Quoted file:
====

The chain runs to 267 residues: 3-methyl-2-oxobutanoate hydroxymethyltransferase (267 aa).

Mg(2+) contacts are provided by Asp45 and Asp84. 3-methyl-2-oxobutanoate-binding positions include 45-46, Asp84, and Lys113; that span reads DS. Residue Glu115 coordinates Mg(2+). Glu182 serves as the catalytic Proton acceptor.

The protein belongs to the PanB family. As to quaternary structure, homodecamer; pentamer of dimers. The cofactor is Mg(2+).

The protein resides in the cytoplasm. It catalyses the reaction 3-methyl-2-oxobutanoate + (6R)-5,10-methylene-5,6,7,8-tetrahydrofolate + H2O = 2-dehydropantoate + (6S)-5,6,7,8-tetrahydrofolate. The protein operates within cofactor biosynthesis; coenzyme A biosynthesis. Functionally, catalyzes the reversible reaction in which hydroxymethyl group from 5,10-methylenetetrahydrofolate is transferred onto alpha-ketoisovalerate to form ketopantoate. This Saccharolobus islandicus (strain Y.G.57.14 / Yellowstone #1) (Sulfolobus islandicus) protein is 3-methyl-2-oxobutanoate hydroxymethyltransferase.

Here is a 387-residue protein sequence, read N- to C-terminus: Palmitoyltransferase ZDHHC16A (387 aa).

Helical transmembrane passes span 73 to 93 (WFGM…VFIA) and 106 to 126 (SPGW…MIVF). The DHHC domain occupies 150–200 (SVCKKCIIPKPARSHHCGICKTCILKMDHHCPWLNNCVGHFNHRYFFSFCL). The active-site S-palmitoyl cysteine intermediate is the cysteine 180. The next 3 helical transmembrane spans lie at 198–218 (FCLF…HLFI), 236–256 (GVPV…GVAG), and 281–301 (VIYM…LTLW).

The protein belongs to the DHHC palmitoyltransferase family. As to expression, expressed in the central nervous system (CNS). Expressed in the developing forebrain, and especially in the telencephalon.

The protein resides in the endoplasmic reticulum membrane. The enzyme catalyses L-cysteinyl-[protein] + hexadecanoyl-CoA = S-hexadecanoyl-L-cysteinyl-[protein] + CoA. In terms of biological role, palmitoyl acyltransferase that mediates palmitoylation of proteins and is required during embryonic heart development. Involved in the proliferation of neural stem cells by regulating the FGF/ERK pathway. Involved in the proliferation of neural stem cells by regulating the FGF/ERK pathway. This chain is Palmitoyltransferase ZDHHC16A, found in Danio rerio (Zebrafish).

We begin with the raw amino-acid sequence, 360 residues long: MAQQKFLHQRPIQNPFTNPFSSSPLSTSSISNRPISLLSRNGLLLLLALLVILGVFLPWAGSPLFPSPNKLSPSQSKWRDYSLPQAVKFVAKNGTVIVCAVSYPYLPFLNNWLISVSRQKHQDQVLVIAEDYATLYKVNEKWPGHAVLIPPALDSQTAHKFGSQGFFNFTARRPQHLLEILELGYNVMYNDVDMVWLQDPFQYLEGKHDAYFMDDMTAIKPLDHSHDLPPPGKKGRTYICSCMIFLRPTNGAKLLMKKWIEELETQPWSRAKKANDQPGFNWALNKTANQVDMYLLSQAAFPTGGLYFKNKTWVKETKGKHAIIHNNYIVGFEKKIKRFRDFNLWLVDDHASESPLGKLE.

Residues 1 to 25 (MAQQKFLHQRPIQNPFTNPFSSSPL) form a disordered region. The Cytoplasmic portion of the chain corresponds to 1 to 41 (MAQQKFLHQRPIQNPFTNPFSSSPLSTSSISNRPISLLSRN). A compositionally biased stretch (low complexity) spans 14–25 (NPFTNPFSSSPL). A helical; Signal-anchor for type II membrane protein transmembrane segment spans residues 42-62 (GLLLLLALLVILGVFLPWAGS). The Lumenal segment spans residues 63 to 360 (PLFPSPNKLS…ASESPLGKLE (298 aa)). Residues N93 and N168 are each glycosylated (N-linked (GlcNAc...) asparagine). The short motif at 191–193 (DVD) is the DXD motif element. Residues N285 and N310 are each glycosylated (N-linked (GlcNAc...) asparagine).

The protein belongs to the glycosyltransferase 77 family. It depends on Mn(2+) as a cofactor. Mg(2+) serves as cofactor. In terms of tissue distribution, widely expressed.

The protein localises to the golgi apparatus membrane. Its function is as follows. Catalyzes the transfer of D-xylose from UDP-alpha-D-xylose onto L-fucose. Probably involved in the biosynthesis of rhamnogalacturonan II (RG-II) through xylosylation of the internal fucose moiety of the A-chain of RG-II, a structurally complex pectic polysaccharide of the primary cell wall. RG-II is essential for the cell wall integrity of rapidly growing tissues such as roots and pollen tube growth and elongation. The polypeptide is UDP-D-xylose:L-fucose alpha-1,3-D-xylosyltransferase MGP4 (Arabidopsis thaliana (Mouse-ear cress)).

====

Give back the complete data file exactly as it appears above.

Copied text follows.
The chain runs to 267 residues: 3-methyl-2-oxobutanoate hydroxymethyltransferase (267 aa).

Mg(2+) contacts are provided by Asp45 and Asp84. 3-methyl-2-oxobutanoate-binding positions include 45-46, Asp84, and Lys113; that span reads DS. Residue Glu115 coordinates Mg(2+). Glu182 serves as the catalytic Proton acceptor.

The protein belongs to the PanB family. As to quaternary structure, homodecamer; pentamer of dimers. The cofactor is Mg(2+).

The protein resides in the cytoplasm. It catalyses the reaction 3-methyl-2-oxobutanoate + (6R)-5,10-methylene-5,6,7,8-tetrahydrofolate + H2O = 2-dehydropantoate + (6S)-5,6,7,8-tetrahydrofolate. The protein operates within cofactor biosynthesis; coenzyme A biosynthesis. Functionally, catalyzes the reversible reaction in which hydroxymethyl group from 5,10-methylenetetrahydrofolate is transferred onto alpha-ketoisovalerate to form ketopantoate. This Saccharolobus islandicus (strain Y.G.57.14 / Yellowstone #1) (Sulfolobus islandicus) protein is 3-methyl-2-oxobutanoate hydroxymethyltransferase.

Here is a 387-residue protein sequence, read N- to C-terminus: Palmitoyltransferase ZDHHC16A (387 aa).

Helical transmembrane passes span 73 to 93 (WFGM…VFIA) and 106 to 126 (SPGW…MIVF). The DHHC domain occupies 150–200 (SVCKKCIIPKPARSHHCGICKTCILKMDHHCPWLNNCVGHFNHRYFFSFCL). The active-site S-palmitoyl cysteine intermediate is the cysteine 180. The next 3 helical transmembrane spans lie at 198–218 (FCLF…HLFI), 236–256 (GVPV…GVAG), and 281–301 (VIYM…LTLW).

The protein belongs to the DHHC palmitoyltransferase family. As to expression, expressed in the central nervous system (CNS). Expressed in the developing forebrain, and especially in the telencephalon.

The protein resides in the endoplasmic reticulum membrane. The enzyme catalyses L-cysteinyl-[protein] + hexadecanoyl-CoA = S-hexadecanoyl-L-cysteinyl-[protein] + CoA. In terms of biological role, palmitoyl acyltransferase that mediates palmitoylation of proteins and is required during embryonic heart development. Involved in the proliferation of neural stem cells by regulating the FGF/ERK pathway. Involved in the proliferation of neural stem cells by regulating the FGF/ERK pathway. This chain is Palmitoyltransferase ZDHHC16A, found in Danio rerio (Zebrafish).

We begin with the raw amino-acid sequence, 360 residues long: MAQQKFLHQRPIQNPFTNPFSSSPLSTSSISNRPISLLSRNGLLLLLALLVILGVFLPWAGSPLFPSPNKLSPSQSKWRDYSLPQAVKFVAKNGTVIVCAVSYPYLPFLNNWLISVSRQKHQDQVLVIAEDYATLYKVNEKWPGHAVLIPPALDSQTAHKFGSQGFFNFTARRPQHLLEILELGYNVMYNDVDMVWLQDPFQYLEGKHDAYFMDDMTAIKPLDHSHDLPPPGKKGRTYICSCMIFLRPTNGAKLLMKKWIEELETQPWSRAKKANDQPGFNWALNKTANQVDMYLLSQAAFPTGGLYFKNKTWVKETKGKHAIIHNNYIVGFEKKIKRFRDFNLWLVDDHASESPLGKLE.

Residues 1 to 25 (MAQQKFLHQRPIQNPFTNPFSSSPL) form a disordered region. The Cytoplasmic portion of the chain corresponds to 1 to 41 (MAQQKFLHQRPIQNPFTNPFSSSPLSTSSISNRPISLLSRN). A compositionally biased stretch (low complexity) spans 14–25 (NPFTNPFSSSPL). A helical; Signal-anchor for type II membrane protein transmembrane segment spans residues 42-62 (GLLLLLALLVILGVFLPWAGS). The Lumenal segment spans residues 63 to 360 (PLFPSPNKLS…ASESPLGKLE (298 aa)). Residues N93 and N168 are each glycosylated (N-linked (GlcNAc...) asparagine). The short motif at 191–193 (DVD) is the DXD motif element. Residues N285 and N310 are each glycosylated (N-linked (GlcNAc...) asparagine).

The protein belongs to the glycosyltransferase 77 family. It depends on Mn(2+) as a cofactor. Mg(2+) serves as cofactor. In terms of tissue distribution, widely expressed.

The protein localises to the golgi apparatus membrane. Its function is as follows. Catalyzes the transfer of D-xylose from UDP-alpha-D-xylose onto L-fucose. Probably involved in the biosynthesis of rhamnogalacturonan II (RG-II) through xylosylation of the internal fucose moiety of the A-chain of RG-II, a structurally complex pectic polysaccharide of the primary cell wall. RG-II is essential for the cell wall integrity of rapidly growing tissues such as roots and pollen tube growth and elongation. The polypeptide is UDP-D-xylose:L-fucose alpha-1,3-D-xylosyltransferase MGP4 (Arabidopsis thaliana (Mouse-ear cress)).